Saturday, December 5, 2015

Twenty Miles

Our heroes
So, there are king penguins in the Falklands.

Our crew was dead keen to see king penguins.  If we didn't get Elias in front of some king penguins, we might as well sell the boat and move back to Alaska to be pig farmers, for all he cared.

There is one notable king penguin colony in the Falklands, at Volunteer Point.  Unfortunately, the closest place we cared to land the dinghy was at Magellan Cove, more than ten land miles away.

Elias could do a twenty-plus mile walk to see king penguins, we were sure.  Eric insisted he was game.  About him we weren't so sure.

Setting out.
The terrain - land rover tracks over grazing land.  Perfect walking.
I'll end the suspense.  Both boys did an incredible job.  No whining, no asking to be carried (by Eric). They spent most of the walk split up, one kid next to one parent, each kid yammering on a mile a minute about imaginary planets and what their (imaginary) lives in Alaska would be like.  Eric was skipping at the very end of the walk.

And, wouldn't you know it.  I walked all the way there and forgot my long lens! 

I came up with some ok pics all the same.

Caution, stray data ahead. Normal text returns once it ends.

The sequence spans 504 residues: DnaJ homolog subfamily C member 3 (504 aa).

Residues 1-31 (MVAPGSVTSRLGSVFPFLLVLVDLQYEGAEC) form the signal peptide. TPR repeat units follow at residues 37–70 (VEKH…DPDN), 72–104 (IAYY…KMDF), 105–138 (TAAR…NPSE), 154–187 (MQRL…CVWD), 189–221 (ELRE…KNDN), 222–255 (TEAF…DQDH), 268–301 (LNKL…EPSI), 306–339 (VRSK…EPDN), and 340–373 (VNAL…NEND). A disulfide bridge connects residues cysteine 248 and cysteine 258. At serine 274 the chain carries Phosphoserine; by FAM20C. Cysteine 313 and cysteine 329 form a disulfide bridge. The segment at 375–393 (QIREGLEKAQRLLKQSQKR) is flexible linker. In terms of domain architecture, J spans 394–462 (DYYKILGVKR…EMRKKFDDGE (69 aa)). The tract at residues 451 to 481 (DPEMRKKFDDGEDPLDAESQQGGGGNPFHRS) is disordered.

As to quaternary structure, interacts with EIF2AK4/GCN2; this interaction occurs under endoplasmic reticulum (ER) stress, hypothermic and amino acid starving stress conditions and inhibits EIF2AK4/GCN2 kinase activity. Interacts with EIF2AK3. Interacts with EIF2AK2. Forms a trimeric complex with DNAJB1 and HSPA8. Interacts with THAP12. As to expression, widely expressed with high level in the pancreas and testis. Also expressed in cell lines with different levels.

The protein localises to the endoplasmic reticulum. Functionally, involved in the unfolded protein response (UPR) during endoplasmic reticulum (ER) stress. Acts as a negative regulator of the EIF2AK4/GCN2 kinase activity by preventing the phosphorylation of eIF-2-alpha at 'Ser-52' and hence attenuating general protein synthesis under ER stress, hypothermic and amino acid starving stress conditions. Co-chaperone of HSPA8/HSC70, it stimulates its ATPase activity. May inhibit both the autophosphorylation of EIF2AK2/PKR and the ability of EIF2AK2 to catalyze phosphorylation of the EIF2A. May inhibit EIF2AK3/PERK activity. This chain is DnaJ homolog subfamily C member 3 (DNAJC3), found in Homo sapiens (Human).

Kings on the beach

Gentoo penguins
Magellanic penguin

Boy and penguins

Boy and smile and penguins

The place is quite the tourist attraction, and gets regular visits from groups large and small.  We were lucky enough to be there with just one photographer.

The penguins were doing their "we're not frightened of people" act.  The trumpeting sound of the kings was magical.  As was the whole scene, really.

King penguins have this cool life history that results in breeding attempts at different stages in the process being present in the colony at one time.  During our visit there were adults incubating eggs on their feet (oh, how incredibly cool is biology?!), and also nearly-fledged chicks, some of whom were molting into subadult plumage.

I had a distinct impression of king penguins as nothing more than evolved devices for delivering marine lipids to shore
We had to get going sooner than we liked - the summer days in the Falklands are long, but only so long.

We arrived back at the boat just at sunset, with a distinct feeling of accomplishment for all.  Eric got the "You Are Special" plate at dinner to recognize his outstanding effort.


  1. That's a beautiful tale. And there's nothing wrong with the short-lens photography, either!

  2. stunning shots Mike - what an amazing day! Gotta be proud of the boys for undertaking that trek :-)

  3. Ditto from us - stunning photos, and what an epic effort from the lads. What a beautiful world.

  4. Fantastic. Just fantastic. I'm in awe that your boys were game for a 20mi. hike. Just shows what kids are able to accomplish when they're self-motivated! Love your blog too, especially the fact that you two are scientists, and incorporate science into your blog.